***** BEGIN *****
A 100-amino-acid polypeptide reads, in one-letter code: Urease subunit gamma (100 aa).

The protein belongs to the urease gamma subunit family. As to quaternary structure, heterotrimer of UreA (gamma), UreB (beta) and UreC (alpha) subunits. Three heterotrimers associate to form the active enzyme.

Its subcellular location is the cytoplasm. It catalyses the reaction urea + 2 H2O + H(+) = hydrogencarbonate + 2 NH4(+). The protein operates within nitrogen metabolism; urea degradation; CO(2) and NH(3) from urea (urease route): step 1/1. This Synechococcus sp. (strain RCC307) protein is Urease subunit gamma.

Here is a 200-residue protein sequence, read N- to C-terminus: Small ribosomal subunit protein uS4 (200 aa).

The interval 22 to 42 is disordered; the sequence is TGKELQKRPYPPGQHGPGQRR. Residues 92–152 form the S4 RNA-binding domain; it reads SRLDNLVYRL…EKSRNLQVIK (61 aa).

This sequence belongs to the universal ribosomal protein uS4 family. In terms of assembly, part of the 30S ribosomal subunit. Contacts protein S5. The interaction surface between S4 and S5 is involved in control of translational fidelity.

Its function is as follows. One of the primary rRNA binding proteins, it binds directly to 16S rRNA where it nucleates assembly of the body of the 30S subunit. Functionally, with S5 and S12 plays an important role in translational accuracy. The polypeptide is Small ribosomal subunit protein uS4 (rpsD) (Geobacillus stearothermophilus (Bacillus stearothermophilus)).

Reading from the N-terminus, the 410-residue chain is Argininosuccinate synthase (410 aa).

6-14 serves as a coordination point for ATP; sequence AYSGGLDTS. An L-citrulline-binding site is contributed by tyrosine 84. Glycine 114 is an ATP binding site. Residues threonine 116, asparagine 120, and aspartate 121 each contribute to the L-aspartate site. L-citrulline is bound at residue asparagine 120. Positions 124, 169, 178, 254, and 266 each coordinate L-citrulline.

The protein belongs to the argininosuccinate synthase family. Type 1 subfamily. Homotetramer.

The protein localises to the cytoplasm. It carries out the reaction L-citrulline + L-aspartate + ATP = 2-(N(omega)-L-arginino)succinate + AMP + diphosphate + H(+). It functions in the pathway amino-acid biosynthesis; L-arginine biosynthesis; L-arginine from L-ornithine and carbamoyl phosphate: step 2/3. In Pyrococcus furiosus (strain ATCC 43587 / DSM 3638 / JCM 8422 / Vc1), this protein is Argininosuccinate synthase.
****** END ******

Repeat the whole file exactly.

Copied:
A 100-amino-acid polypeptide reads, in one-letter code: Urease subunit gamma (100 aa).

The protein belongs to the urease gamma subunit family. As to quaternary structure, heterotrimer of UreA (gamma), UreB (beta) and UreC (alpha) subunits. Three heterotrimers associate to form the active enzyme.

Its subcellular location is the cytoplasm. It catalyses the reaction urea + 2 H2O + H(+) = hydrogencarbonate + 2 NH4(+). The protein operates within nitrogen metabolism; urea degradation; CO(2) and NH(3) from urea (urease route): step 1/1. This Synechococcus sp. (strain RCC307) protein is Urease subunit gamma.

Here is a 200-residue protein sequence, read N- to C-terminus: Small ribosomal subunit protein uS4 (200 aa).

The interval 22 to 42 is disordered; the sequence is TGKELQKRPYPPGQHGPGQRR. Residues 92–152 form the S4 RNA-binding domain; it reads SRLDNLVYRL…EKSRNLQVIK (61 aa).

This sequence belongs to the universal ribosomal protein uS4 family. In terms of assembly, part of the 30S ribosomal subunit. Contacts protein S5. The interaction surface between S4 and S5 is involved in control of translational fidelity.

Its function is as follows. One of the primary rRNA binding proteins, it binds directly to 16S rRNA where it nucleates assembly of the body of the 30S subunit. Functionally, with S5 and S12 plays an important role in translational accuracy. The polypeptide is Small ribosomal subunit protein uS4 (rpsD) (Geobacillus stearothermophilus (Bacillus stearothermophilus)).

Reading from the N-terminus, the 410-residue chain is Argininosuccinate synthase (410 aa).

6-14 serves as a coordination point for ATP; sequence AYSGGLDTS. An L-citrulline-binding site is contributed by tyrosine 84. Glycine 114 is an ATP binding site. Residues threonine 116, asparagine 120, and aspartate 121 each contribute to the L-aspartate site. L-citrulline is bound at residue asparagine 120. Positions 124, 169, 178, 254, and 266 each coordinate L-citrulline.

The protein belongs to the argininosuccinate synthase family. Type 1 subfamily. Homotetramer.

The protein localises to the cytoplasm. It carries out the reaction L-citrulline + L-aspartate + ATP = 2-(N(omega)-L-arginino)succinate + AMP + diphosphate + H(+). It functions in the pathway amino-acid biosynthesis; L-arginine biosynthesis; L-arginine from L-ornithine and carbamoyl phosphate: step 2/3. In Pyrococcus furiosus (strain ATCC 43587 / DSM 3638 / JCM 8422 / Vc1), this protein is Argininosuccinate synthase.